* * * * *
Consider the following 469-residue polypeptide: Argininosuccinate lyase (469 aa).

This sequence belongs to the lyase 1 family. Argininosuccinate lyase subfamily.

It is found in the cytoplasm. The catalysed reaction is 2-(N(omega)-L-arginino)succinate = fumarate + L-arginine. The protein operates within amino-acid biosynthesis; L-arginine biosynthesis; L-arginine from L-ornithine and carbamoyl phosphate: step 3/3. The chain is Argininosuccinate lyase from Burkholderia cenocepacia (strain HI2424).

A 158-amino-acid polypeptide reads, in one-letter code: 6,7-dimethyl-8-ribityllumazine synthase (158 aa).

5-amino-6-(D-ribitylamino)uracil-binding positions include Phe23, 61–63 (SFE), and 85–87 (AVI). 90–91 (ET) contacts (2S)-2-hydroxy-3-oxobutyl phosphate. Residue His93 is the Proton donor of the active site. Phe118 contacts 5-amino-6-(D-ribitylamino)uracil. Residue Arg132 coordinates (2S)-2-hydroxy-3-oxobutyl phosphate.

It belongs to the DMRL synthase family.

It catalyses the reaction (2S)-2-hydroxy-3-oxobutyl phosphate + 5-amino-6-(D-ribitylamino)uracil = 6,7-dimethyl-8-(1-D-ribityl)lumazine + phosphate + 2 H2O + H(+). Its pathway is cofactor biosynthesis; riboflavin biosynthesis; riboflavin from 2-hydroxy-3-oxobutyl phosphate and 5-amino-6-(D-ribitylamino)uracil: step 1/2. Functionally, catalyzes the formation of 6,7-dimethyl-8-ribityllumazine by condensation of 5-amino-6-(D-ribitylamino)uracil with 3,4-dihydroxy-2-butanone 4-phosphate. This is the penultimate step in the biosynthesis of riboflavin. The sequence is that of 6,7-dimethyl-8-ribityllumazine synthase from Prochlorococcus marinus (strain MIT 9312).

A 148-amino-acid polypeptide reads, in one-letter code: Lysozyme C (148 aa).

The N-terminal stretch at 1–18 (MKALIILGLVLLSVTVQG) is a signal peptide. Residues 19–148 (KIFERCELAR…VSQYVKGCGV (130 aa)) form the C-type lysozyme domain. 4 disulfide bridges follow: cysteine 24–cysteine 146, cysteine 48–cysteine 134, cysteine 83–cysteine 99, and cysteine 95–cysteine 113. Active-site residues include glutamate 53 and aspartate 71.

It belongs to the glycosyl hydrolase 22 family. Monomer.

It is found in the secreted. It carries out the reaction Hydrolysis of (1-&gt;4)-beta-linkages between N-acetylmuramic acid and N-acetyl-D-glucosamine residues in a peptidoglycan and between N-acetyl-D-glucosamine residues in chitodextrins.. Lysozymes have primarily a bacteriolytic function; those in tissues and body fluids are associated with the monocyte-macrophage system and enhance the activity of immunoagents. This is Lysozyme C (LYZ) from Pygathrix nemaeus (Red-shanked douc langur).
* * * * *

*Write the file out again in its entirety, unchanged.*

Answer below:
Consider the following 469-residue polypeptide: Argininosuccinate lyase (469 aa).

This sequence belongs to the lyase 1 family. Argininosuccinate lyase subfamily.

It is found in the cytoplasm. The catalysed reaction is 2-(N(omega)-L-arginino)succinate = fumarate + L-arginine. The protein operates within amino-acid biosynthesis; L-arginine biosynthesis; L-arginine from L-ornithine and carbamoyl phosphate: step 3/3. The chain is Argininosuccinate lyase from Burkholderia cenocepacia (strain HI2424).

A 158-amino-acid polypeptide reads, in one-letter code: 6,7-dimethyl-8-ribityllumazine synthase (158 aa).

5-amino-6-(D-ribitylamino)uracil-binding positions include Phe23, 61–63 (SFE), and 85–87 (AVI). 90–91 (ET) contacts (2S)-2-hydroxy-3-oxobutyl phosphate. Residue His93 is the Proton donor of the active site. Phe118 contacts 5-amino-6-(D-ribitylamino)uracil. Residue Arg132 coordinates (2S)-2-hydroxy-3-oxobutyl phosphate.

It belongs to the DMRL synthase family.

It catalyses the reaction (2S)-2-hydroxy-3-oxobutyl phosphate + 5-amino-6-(D-ribitylamino)uracil = 6,7-dimethyl-8-(1-D-ribityl)lumazine + phosphate + 2 H2O + H(+). Its pathway is cofactor biosynthesis; riboflavin biosynthesis; riboflavin from 2-hydroxy-3-oxobutyl phosphate and 5-amino-6-(D-ribitylamino)uracil: step 1/2. Functionally, catalyzes the formation of 6,7-dimethyl-8-ribityllumazine by condensation of 5-amino-6-(D-ribitylamino)uracil with 3,4-dihydroxy-2-butanone 4-phosphate. This is the penultimate step in the biosynthesis of riboflavin. The sequence is that of 6,7-dimethyl-8-ribityllumazine synthase from Prochlorococcus marinus (strain MIT 9312).

A 148-amino-acid polypeptide reads, in one-letter code: Lysozyme C (148 aa).

The N-terminal stretch at 1–18 (MKALIILGLVLLSVTVQG) is a signal peptide. Residues 19–148 (KIFERCELAR…VSQYVKGCGV (130 aa)) form the C-type lysozyme domain. 4 disulfide bridges follow: cysteine 24–cysteine 146, cysteine 48–cysteine 134, cysteine 83–cysteine 99, and cysteine 95–cysteine 113. Active-site residues include glutamate 53 and aspartate 71.

It belongs to the glycosyl hydrolase 22 family. Monomer.

It is found in the secreted. It carries out the reaction Hydrolysis of (1-&gt;4)-beta-linkages between N-acetylmuramic acid and N-acetyl-D-glucosamine residues in a peptidoglycan and between N-acetyl-D-glucosamine residues in chitodextrins.. Lysozymes have primarily a bacteriolytic function; those in tissues and body fluids are associated with the monocyte-macrophage system and enhance the activity of immunoagents. This is Lysozyme C (LYZ) from Pygathrix nemaeus (Red-shanked douc langur).